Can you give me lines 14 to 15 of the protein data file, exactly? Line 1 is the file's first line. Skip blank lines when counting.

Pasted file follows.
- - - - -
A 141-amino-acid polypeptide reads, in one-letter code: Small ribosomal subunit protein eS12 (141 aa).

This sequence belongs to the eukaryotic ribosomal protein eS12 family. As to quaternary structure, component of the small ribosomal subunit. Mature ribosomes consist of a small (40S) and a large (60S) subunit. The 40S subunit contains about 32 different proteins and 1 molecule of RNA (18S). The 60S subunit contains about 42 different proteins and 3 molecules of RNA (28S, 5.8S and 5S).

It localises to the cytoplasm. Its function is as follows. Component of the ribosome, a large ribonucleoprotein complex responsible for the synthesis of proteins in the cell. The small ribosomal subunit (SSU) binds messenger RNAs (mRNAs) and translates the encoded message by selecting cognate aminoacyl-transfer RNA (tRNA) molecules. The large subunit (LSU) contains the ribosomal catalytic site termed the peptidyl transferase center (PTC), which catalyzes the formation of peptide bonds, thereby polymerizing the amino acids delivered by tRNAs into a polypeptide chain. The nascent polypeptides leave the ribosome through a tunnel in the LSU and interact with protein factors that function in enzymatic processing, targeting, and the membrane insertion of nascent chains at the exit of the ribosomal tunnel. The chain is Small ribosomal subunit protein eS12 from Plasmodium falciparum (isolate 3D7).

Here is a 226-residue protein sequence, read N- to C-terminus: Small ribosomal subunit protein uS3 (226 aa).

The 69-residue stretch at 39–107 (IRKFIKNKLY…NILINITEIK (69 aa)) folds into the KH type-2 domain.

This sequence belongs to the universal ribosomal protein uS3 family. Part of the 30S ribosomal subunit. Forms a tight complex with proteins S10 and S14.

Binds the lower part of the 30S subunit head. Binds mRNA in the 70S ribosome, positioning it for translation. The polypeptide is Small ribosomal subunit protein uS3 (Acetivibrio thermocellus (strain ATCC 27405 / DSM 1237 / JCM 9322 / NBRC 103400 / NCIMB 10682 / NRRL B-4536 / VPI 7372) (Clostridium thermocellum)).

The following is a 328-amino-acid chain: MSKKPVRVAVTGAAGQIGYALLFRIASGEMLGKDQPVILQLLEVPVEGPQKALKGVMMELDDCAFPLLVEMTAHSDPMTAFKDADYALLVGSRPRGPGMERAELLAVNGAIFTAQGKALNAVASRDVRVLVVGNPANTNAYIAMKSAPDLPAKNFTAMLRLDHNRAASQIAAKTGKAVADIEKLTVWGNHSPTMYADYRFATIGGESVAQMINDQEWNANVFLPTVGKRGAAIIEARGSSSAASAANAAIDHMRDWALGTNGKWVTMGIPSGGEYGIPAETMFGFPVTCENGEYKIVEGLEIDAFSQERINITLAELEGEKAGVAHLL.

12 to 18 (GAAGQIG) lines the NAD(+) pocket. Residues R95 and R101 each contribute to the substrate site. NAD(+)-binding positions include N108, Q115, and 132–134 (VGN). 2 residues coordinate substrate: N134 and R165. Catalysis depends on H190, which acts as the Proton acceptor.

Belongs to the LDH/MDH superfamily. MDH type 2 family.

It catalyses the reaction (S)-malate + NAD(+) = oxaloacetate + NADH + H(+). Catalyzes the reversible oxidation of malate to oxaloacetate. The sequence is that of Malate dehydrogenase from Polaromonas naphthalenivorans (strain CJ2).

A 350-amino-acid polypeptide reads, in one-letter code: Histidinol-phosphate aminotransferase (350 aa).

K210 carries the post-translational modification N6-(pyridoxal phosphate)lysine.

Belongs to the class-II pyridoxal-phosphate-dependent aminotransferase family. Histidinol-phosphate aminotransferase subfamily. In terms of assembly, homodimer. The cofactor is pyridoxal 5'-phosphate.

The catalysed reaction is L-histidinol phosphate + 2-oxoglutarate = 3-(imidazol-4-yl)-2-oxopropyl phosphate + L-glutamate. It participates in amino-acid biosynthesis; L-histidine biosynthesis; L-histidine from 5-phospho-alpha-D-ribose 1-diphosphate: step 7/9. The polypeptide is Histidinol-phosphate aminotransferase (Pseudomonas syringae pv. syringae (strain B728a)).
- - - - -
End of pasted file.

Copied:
Belongs to the class-II pyridoxal-phosphate-dependent aminotransferase family. Histidinol-phosphate aminotransferase subfamily. In terms of assembly, homodimer. The cofactor is pyridoxal 5'-phosphate.

The catalysed reaction is L-histidinol phosphate + 2-oxoglutarate = 3-(imidazol-4-yl)-2-oxopropyl phosphate + L-glutamate. It participates in amino-acid biosynthesis; L-histidine biosynthesis; L-histidine from 5-phospho-alpha-D-ribose 1-diphosphate: step 7/9. The polypeptide is Histidinol-phosphate aminotransferase (Pseudomonas syringae pv. syringae (strain B728a)).